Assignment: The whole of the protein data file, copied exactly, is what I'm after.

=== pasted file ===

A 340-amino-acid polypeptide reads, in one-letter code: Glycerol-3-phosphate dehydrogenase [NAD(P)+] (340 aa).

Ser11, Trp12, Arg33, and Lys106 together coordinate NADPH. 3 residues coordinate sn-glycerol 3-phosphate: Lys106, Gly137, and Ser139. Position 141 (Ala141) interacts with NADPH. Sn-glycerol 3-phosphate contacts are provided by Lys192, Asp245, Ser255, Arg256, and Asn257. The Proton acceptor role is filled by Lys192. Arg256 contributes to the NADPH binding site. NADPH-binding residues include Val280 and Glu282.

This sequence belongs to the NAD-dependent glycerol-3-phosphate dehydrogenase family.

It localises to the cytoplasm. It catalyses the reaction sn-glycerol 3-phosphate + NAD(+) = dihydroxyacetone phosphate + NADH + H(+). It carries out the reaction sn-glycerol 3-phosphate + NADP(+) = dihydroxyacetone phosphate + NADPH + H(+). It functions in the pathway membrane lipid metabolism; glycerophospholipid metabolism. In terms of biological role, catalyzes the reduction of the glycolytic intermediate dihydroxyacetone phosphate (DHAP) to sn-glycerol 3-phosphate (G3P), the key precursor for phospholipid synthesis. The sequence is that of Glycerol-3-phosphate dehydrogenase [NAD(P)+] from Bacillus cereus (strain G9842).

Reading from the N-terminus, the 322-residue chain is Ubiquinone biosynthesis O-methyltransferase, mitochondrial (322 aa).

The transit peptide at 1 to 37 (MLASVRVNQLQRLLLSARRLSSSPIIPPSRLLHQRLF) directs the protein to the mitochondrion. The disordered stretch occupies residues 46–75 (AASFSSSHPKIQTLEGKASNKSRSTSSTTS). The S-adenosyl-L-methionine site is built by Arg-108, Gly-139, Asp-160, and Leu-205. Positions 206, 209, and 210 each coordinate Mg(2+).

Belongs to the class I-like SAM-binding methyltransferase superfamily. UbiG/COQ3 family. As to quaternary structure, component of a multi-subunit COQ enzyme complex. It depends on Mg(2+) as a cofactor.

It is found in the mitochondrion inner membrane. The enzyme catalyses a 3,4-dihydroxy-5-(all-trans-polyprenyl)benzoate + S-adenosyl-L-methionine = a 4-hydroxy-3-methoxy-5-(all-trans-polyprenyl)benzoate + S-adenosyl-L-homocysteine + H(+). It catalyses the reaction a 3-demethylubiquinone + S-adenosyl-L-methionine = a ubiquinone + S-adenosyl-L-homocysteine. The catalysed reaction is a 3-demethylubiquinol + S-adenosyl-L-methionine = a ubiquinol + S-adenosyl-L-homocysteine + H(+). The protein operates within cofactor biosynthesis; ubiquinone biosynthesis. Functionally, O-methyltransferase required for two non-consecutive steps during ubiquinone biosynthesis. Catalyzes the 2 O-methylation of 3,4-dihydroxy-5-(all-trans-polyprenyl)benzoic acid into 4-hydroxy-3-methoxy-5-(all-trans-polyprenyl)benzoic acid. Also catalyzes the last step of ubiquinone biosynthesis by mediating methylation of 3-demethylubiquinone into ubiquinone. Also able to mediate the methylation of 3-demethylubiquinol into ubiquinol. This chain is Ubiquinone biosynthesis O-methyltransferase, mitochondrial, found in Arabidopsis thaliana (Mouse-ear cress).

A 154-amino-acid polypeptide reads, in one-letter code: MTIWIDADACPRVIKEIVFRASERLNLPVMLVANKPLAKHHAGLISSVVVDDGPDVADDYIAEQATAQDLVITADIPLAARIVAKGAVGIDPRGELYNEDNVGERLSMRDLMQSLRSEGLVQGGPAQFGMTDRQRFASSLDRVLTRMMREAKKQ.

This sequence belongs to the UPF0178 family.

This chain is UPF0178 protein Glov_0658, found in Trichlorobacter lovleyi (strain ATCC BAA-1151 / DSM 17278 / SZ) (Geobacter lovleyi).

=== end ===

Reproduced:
A 340-amino-acid polypeptide reads, in one-letter code: Glycerol-3-phosphate dehydrogenase [NAD(P)+] (340 aa).

Ser11, Trp12, Arg33, and Lys106 together coordinate NADPH. 3 residues coordinate sn-glycerol 3-phosphate: Lys106, Gly137, and Ser139. Position 141 (Ala141) interacts with NADPH. Sn-glycerol 3-phosphate contacts are provided by Lys192, Asp245, Ser255, Arg256, and Asn257. The Proton acceptor role is filled by Lys192. Arg256 contributes to the NADPH binding site. NADPH-binding residues include Val280 and Glu282.

This sequence belongs to the NAD-dependent glycerol-3-phosphate dehydrogenase family.

It localises to the cytoplasm. It catalyses the reaction sn-glycerol 3-phosphate + NAD(+) = dihydroxyacetone phosphate + NADH + H(+). It carries out the reaction sn-glycerol 3-phosphate + NADP(+) = dihydroxyacetone phosphate + NADPH + H(+). It functions in the pathway membrane lipid metabolism; glycerophospholipid metabolism. In terms of biological role, catalyzes the reduction of the glycolytic intermediate dihydroxyacetone phosphate (DHAP) to sn-glycerol 3-phosphate (G3P), the key precursor for phospholipid synthesis. The sequence is that of Glycerol-3-phosphate dehydrogenase [NAD(P)+] from Bacillus cereus (strain G9842).

Reading from the N-terminus, the 322-residue chain is Ubiquinone biosynthesis O-methyltransferase, mitochondrial (322 aa).

The transit peptide at 1 to 37 (MLASVRVNQLQRLLLSARRLSSSPIIPPSRLLHQRLF) directs the protein to the mitochondrion. The disordered stretch occupies residues 46–75 (AASFSSSHPKIQTLEGKASNKSRSTSSTTS). The S-adenosyl-L-methionine site is built by Arg-108, Gly-139, Asp-160, and Leu-205. Positions 206, 209, and 210 each coordinate Mg(2+).

Belongs to the class I-like SAM-binding methyltransferase superfamily. UbiG/COQ3 family. As to quaternary structure, component of a multi-subunit COQ enzyme complex. It depends on Mg(2+) as a cofactor.

It is found in the mitochondrion inner membrane. The enzyme catalyses a 3,4-dihydroxy-5-(all-trans-polyprenyl)benzoate + S-adenosyl-L-methionine = a 4-hydroxy-3-methoxy-5-(all-trans-polyprenyl)benzoate + S-adenosyl-L-homocysteine + H(+). It catalyses the reaction a 3-demethylubiquinone + S-adenosyl-L-methionine = a ubiquinone + S-adenosyl-L-homocysteine. The catalysed reaction is a 3-demethylubiquinol + S-adenosyl-L-methionine = a ubiquinol + S-adenosyl-L-homocysteine + H(+). The protein operates within cofactor biosynthesis; ubiquinone biosynthesis. Functionally, O-methyltransferase required for two non-consecutive steps during ubiquinone biosynthesis. Catalyzes the 2 O-methylation of 3,4-dihydroxy-5-(all-trans-polyprenyl)benzoic acid into 4-hydroxy-3-methoxy-5-(all-trans-polyprenyl)benzoic acid. Also catalyzes the last step of ubiquinone biosynthesis by mediating methylation of 3-demethylubiquinone into ubiquinone. Also able to mediate the methylation of 3-demethylubiquinol into ubiquinol. This chain is Ubiquinone biosynthesis O-methyltransferase, mitochondrial, found in Arabidopsis thaliana (Mouse-ear cress).

A 154-amino-acid polypeptide reads, in one-letter code: MTIWIDADACPRVIKEIVFRASERLNLPVMLVANKPLAKHHAGLISSVVVDDGPDVADDYIAEQATAQDLVITADIPLAARIVAKGAVGIDPRGELYNEDNVGERLSMRDLMQSLRSEGLVQGGPAQFGMTDRQRFASSLDRVLTRMMREAKKQ.

This sequence belongs to the UPF0178 family.

This chain is UPF0178 protein Glov_0658, found in Trichlorobacter lovleyi (strain ATCC BAA-1151 / DSM 17278 / SZ) (Geobacter lovleyi).